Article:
Montana Dreams (Love Inspired Series)

Montana Dreams (Love Inspired Series)

by Jillian Hart

NOOK BookOriginal (eBook - Original)

View All Available Formats & Editions

Available on Compatible NOOK Devices and the free NOOK Apps.
WANT A NOOK?  Explore Now


Bumping into her ex-fiancé shatters Millie Wilson all over again. Now that she's back in Montana to care for her dying father, her real burden is the secret she's never divulged to Hunter McKaslin.

Millie can't blame Hunter for his anger upon learning he's a father. He's never gotten over opening his heart, only to have it broken. Yet Millie senses a new goodness in Hunter. Finding their lost dreams now seems possible—if forgiveness and trust can find a place in this fresh start.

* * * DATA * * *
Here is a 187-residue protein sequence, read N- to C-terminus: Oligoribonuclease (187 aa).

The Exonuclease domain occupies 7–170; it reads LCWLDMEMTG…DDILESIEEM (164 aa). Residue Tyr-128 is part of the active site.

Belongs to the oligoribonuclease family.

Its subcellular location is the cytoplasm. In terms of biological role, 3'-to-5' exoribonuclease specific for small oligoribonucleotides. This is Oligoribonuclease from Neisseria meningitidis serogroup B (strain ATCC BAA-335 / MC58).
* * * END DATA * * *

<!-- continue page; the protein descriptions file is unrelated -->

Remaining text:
Product Details

ISBN-13: 9781459238688
Publisher: Harlequin
Publication date: 09/01/2012
Series: McKaslin Clan Series
Format: NOOK Book
Pages: 224
Sales rank: 179,769
File size: 412 KB

About the Author

Jillian Hart grew up on the original homestead where her family still lives, went to high school where Twin Peaks was filmed, earned an English degree, and has travelled extensively. When Jillian’s not writing her stories, she reads, stops for café mochas, and hikes through the pine forests near her home in Washington State.

Read an Excerpt

"You always were good for nothing, girl." Her father's bitter voice grumbled through the small, unkempt house. "Get the lead out of your lazy butt and fetch me something to eat. I'm gettin' hungry."